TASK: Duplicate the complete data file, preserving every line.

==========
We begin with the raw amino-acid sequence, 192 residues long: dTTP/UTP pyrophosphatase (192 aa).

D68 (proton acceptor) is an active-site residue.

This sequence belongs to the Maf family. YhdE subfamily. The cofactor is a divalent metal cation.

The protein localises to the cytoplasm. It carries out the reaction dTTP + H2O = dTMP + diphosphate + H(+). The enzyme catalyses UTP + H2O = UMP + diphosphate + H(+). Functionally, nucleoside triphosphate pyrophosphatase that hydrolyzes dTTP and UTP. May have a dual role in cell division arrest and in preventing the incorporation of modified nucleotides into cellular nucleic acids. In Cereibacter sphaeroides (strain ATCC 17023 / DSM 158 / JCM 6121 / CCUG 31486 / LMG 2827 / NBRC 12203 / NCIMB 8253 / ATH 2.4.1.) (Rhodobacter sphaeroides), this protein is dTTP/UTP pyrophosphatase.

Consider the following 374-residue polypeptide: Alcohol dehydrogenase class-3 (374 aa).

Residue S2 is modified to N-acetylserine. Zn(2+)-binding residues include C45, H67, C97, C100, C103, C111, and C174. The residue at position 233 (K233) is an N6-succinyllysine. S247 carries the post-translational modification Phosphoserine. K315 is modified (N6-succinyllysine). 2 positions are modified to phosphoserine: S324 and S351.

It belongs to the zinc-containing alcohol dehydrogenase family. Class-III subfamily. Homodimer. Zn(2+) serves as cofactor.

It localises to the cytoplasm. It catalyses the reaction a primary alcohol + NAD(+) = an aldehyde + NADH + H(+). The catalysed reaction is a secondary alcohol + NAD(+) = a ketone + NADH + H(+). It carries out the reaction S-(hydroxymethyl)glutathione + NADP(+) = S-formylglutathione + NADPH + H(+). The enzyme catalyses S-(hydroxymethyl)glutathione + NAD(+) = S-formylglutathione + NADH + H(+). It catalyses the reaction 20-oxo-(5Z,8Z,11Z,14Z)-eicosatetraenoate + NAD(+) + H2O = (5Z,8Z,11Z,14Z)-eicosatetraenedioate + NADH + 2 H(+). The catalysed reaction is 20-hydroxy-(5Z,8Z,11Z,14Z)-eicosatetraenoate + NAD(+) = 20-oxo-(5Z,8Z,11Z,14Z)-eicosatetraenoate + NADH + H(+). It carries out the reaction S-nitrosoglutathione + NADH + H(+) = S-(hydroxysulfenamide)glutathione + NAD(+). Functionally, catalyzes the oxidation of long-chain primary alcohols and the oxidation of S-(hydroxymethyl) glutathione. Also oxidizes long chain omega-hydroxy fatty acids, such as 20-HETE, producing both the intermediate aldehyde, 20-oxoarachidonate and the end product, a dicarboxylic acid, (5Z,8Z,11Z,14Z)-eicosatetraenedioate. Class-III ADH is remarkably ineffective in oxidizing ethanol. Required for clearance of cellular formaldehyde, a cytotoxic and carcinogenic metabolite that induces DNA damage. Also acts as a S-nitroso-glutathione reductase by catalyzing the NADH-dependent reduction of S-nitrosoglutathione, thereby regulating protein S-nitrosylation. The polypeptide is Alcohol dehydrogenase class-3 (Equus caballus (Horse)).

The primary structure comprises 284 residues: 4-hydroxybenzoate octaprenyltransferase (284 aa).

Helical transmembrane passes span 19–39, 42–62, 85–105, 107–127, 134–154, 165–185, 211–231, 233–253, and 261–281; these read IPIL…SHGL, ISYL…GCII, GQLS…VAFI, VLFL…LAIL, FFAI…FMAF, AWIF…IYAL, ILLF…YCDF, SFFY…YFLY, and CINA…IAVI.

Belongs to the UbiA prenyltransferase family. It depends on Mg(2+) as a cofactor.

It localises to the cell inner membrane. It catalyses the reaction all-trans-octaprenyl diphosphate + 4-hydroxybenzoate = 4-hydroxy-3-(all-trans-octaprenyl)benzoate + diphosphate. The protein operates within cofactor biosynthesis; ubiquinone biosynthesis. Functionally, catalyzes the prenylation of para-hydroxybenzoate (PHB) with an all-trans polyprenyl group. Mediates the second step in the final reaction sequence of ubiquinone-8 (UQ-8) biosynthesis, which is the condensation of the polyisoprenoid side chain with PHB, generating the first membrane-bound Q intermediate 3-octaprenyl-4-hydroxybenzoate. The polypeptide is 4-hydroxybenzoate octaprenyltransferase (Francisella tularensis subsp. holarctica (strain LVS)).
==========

We begin with the raw amino-acid sequence, 192 residues long: dTTP/UTP pyrophosphatase (192 aa).

D68 (proton acceptor) is an active-site residue.

This sequence belongs to the Maf family. YhdE subfamily. The cofactor is a divalent metal cation.

The protein localises to the cytoplasm. It carries out the reaction dTTP + H2O = dTMP + diphosphate + H(+). The enzyme catalyses UTP + H2O = UMP + diphosphate + H(+). Functionally, nucleoside triphosphate pyrophosphatase that hydrolyzes dTTP and UTP. May have a dual role in cell division arrest and in preventing the incorporation of modified nucleotides into cellular nucleic acids. In Cereibacter sphaeroides (strain ATCC 17023 / DSM 158 / JCM 6121 / CCUG 31486 / LMG 2827 / NBRC 12203 / NCIMB 8253 / ATH 2.4.1.) (Rhodobacter sphaeroides), this protein is dTTP/UTP pyrophosphatase.

Consider the following 374-residue polypeptide: Alcohol dehydrogenase class-3 (374 aa).

Residue S2 is modified to N-acetylserine. Zn(2+)-binding residues include C45, H67, C97, C100, C103, C111, and C174. The residue at position 233 (K233) is an N6-succinyllysine. S247 carries the post-translational modification Phosphoserine. K315 is modified (N6-succinyllysine). 2 positions are modified to phosphoserine: S324 and S351.

It belongs to the zinc-containing alcohol dehydrogenase family. Class-III subfamily. Homodimer. Zn(2+) serves as cofactor.

It localises to the cytoplasm. It catalyses the reaction a primary alcohol + NAD(+) = an aldehyde + NADH + H(+). The catalysed reaction is a secondary alcohol + NAD(+) = a ketone + NADH + H(+). It carries out the reaction S-(hydroxymethyl)glutathione + NADP(+) = S-formylglutathione + NADPH + H(+). The enzyme catalyses S-(hydroxymethyl)glutathione + NAD(+) = S-formylglutathione + NADH + H(+). It catalyses the reaction 20-oxo-(5Z,8Z,11Z,14Z)-eicosatetraenoate + NAD(+) + H2O = (5Z,8Z,11Z,14Z)-eicosatetraenedioate + NADH + 2 H(+). The catalysed reaction is 20-hydroxy-(5Z,8Z,11Z,14Z)-eicosatetraenoate + NAD(+) = 20-oxo-(5Z,8Z,11Z,14Z)-eicosatetraenoate + NADH + H(+). It carries out the reaction S-nitrosoglutathione + NADH + H(+) = S-(hydroxysulfenamide)glutathione + NAD(+). Functionally, catalyzes the oxidation of long-chain primary alcohols and the oxidation of S-(hydroxymethyl) glutathione. Also oxidizes long chain omega-hydroxy fatty acids, such as 20-HETE, producing both the intermediate aldehyde, 20-oxoarachidonate and the end product, a dicarboxylic acid, (5Z,8Z,11Z,14Z)-eicosatetraenedioate. Class-III ADH is remarkably ineffective in oxidizing ethanol. Required for clearance of cellular formaldehyde, a cytotoxic and carcinogenic metabolite that induces DNA damage. Also acts as a S-nitroso-glutathione reductase by catalyzing the NADH-dependent reduction of S-nitrosoglutathione, thereby regulating protein S-nitrosylation. The polypeptide is Alcohol dehydrogenase class-3 (Equus caballus (Horse)).

The primary structure comprises 284 residues: 4-hydroxybenzoate octaprenyltransferase (284 aa).

Helical transmembrane passes span 19–39, 42–62, 85–105, 107–127, 134–154, 165–185, 211–231, 233–253, and 261–281; these read IPIL…SHGL, ISYL…GCII, GQLS…VAFI, VLFL…LAIL, FFAI…FMAF, AWIF…IYAL, ILLF…YCDF, SFFY…YFLY, and CINA…IAVI.

Belongs to the UbiA prenyltransferase family. It depends on Mg(2+) as a cofactor.

It localises to the cell inner membrane. It catalyses the reaction all-trans-octaprenyl diphosphate + 4-hydroxybenzoate = 4-hydroxy-3-(all-trans-octaprenyl)benzoate + diphosphate. The protein operates within cofactor biosynthesis; ubiquinone biosynthesis. Functionally, catalyzes the prenylation of para-hydroxybenzoate (PHB) with an all-trans polyprenyl group. Mediates the second step in the final reaction sequence of ubiquinone-8 (UQ-8) biosynthesis, which is the condensation of the polyisoprenoid side chain with PHB, generating the first membrane-bound Q intermediate 3-octaprenyl-4-hydroxybenzoate. The polypeptide is 4-hydroxybenzoate octaprenyltransferase (Francisella tularensis subsp. holarctica (strain LVS)).